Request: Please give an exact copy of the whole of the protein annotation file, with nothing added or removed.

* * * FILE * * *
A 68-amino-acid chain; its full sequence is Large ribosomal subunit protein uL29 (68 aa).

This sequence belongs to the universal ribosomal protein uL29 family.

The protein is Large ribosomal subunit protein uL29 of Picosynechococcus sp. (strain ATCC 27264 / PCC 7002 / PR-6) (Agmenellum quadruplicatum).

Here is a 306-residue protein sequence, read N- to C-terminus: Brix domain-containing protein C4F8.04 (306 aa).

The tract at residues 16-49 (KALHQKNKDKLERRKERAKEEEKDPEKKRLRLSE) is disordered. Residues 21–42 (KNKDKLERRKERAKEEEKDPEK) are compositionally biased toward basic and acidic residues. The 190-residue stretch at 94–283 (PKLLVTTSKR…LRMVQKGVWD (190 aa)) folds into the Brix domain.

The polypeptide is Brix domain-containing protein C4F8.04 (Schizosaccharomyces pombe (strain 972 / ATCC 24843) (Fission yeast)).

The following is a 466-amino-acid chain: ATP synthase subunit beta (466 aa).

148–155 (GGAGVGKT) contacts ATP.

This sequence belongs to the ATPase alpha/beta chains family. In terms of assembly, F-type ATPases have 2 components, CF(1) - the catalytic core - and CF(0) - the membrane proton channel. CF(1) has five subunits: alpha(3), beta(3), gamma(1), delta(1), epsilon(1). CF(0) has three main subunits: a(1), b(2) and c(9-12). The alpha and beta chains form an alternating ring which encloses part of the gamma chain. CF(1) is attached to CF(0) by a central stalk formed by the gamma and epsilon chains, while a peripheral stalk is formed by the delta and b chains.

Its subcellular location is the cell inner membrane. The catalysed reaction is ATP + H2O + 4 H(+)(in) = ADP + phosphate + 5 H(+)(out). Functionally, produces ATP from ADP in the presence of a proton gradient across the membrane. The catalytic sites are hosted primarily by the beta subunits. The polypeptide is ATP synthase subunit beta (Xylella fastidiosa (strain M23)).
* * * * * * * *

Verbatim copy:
A 68-amino-acid chain; its full sequence is Large ribosomal subunit protein uL29 (68 aa).

This sequence belongs to the universal ribosomal protein uL29 family.

The protein is Large ribosomal subunit protein uL29 of Picosynechococcus sp. (strain ATCC 27264 / PCC 7002 / PR-6) (Agmenellum quadruplicatum).

Here is a 306-residue protein sequence, read N- to C-terminus: Brix domain-containing protein C4F8.04 (306 aa).

The tract at residues 16-49 (KALHQKNKDKLERRKERAKEEEKDPEKKRLRLSE) is disordered. Residues 21–42 (KNKDKLERRKERAKEEEKDPEK) are compositionally biased toward basic and acidic residues. The 190-residue stretch at 94–283 (PKLLVTTSKR…LRMVQKGVWD (190 aa)) folds into the Brix domain.

The polypeptide is Brix domain-containing protein C4F8.04 (Schizosaccharomyces pombe (strain 972 / ATCC 24843) (Fission yeast)).

The following is a 466-amino-acid chain: ATP synthase subunit beta (466 aa).

148–155 (GGAGVGKT) contacts ATP.

This sequence belongs to the ATPase alpha/beta chains family. In terms of assembly, F-type ATPases have 2 components, CF(1) - the catalytic core - and CF(0) - the membrane proton channel. CF(1) has five subunits: alpha(3), beta(3), gamma(1), delta(1), epsilon(1). CF(0) has three main subunits: a(1), b(2) and c(9-12). The alpha and beta chains form an alternating ring which encloses part of the gamma chain. CF(1) is attached to CF(0) by a central stalk formed by the gamma and epsilon chains, while a peripheral stalk is formed by the delta and b chains.

Its subcellular location is the cell inner membrane. The catalysed reaction is ATP + H2O + 4 H(+)(in) = ADP + phosphate + 5 H(+)(out). Functionally, produces ATP from ADP in the presence of a proton gradient across the membrane. The catalytic sites are hosted primarily by the beta subunits. The polypeptide is ATP synthase subunit beta (Xylella fastidiosa (strain M23)).